Why Your Child Needs to Focus on Summer Math: Tips and Fun Activities to Prevent the Summer Slide

As the weather turns warmer, your child is likely preparing a list of all the exciting things that they plan to do this summer:

Lounging by the pool, playing with friends at the park, watching TV, playing video games…

What’s likely not on their list is summer math.

Just because your child is on a break from school, though, doesn’t mean that it’s a time to take a break from learning!

Spending time each day prevents the summer slide, where your child could lose 2.6 months of math skills. It also creates an opportunity to nurture important skills, like analytical and critical thinking skills.

We’re sharing some summer math learning tips and activities that you can do with your child that can help ease them into the new school and actually have them excited for it!

1. Daily Enrichment and Routine to Keep Your Child’s Mind Sharp

Did your child grumble and groan last summer when it was time to head back to school?

After having fun at the pool and playing with friends for all of summer, it might be hard to get them excited and motivated. If your child takes a break from learning during the summer months, you might find them even more reluctant to shift their brains back into school-mode.

Creating a summer math routine where your child practices even just 15 – 30 minutes a day can help ease them through the summer to school transition.

Here are some of our favorite ways to incorporate math into your child’s summer plans.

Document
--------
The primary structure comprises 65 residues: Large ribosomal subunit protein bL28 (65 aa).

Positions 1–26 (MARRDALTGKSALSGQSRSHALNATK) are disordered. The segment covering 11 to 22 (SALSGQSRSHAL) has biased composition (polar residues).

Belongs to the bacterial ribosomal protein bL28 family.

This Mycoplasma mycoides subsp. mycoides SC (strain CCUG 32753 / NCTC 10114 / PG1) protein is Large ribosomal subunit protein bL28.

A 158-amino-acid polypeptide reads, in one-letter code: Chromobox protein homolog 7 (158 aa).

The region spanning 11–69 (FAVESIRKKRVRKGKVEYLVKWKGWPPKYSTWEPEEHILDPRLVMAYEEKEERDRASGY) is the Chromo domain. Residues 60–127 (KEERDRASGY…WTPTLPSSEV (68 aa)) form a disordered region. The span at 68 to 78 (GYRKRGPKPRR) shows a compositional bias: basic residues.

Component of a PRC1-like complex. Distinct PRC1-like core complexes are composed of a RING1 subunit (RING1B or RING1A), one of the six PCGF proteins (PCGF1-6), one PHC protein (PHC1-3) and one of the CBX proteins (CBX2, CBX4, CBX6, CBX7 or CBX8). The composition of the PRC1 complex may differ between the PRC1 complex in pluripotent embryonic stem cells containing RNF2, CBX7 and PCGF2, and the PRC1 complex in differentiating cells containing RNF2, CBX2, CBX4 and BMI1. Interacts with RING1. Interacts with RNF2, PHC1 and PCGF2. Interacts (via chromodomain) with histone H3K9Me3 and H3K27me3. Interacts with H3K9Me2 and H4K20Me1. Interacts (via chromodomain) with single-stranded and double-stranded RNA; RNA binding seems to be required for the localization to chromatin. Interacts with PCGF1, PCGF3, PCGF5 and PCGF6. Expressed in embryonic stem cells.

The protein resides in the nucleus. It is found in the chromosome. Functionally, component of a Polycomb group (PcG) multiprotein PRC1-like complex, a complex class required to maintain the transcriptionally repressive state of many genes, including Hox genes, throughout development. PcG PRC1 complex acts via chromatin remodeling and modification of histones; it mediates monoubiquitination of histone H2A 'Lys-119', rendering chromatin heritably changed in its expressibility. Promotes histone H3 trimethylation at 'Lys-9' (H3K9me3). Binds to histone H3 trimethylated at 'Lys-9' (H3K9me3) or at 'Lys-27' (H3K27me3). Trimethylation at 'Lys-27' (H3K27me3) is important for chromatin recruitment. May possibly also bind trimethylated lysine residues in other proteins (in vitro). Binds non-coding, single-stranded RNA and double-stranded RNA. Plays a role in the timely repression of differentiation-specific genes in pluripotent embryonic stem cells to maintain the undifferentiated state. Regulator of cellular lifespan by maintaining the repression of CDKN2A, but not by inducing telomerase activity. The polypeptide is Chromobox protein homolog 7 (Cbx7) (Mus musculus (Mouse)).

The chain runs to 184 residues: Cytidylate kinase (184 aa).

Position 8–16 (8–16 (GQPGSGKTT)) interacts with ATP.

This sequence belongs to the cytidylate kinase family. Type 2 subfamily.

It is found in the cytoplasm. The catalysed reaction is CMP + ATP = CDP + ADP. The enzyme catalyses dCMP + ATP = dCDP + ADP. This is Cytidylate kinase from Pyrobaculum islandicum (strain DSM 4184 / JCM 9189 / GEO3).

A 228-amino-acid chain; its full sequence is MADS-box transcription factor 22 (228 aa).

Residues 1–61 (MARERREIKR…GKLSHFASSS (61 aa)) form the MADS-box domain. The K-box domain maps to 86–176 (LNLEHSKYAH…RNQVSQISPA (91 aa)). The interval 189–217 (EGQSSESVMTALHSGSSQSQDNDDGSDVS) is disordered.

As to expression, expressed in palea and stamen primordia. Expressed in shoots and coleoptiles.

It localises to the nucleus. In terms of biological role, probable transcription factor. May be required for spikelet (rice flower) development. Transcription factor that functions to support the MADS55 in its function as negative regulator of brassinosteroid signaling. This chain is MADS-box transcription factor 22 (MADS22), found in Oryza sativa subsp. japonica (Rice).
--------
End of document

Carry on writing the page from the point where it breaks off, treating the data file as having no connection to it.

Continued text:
a.  Solving Puzzles and Riddles

When your child is out of school, it’s great to focus on concepts that they have difficulty with during the school year or that can push them toward becoming a strong critical thinker.

If your child had trouble with math during the school year, they might have found solving word problems, in particular, very difficult. Your child likely finds them confusing. Numbers, words, and distractors all floating around in their heads as they struggle to comprehend what the question is actually asking.

Use the time off from school to brush up on problem-solving strategies and how to utilize different methods successfully. Help your child illustrate the word problem and work on identifying key information.

Math riddles and puzzles are a great way to have your child work through word problems and use critical thinking skills.

Focus on one problem every day. Encourage your child to really try their best by giving them a reward or prize at the end of the week if they can solve five of the seven math riddles.

By turning it into a challenge, your child may have fun and forget that they are solving word problems!

If your child performs well in math, then find riddles that are a little more challenging and require them to think outside of the box to solve. These types of problems help them your child think creatively, which helps them become a strong conceptual thinker.

For math riddles and puzzles that you can give your child, check out some of these resources and sites: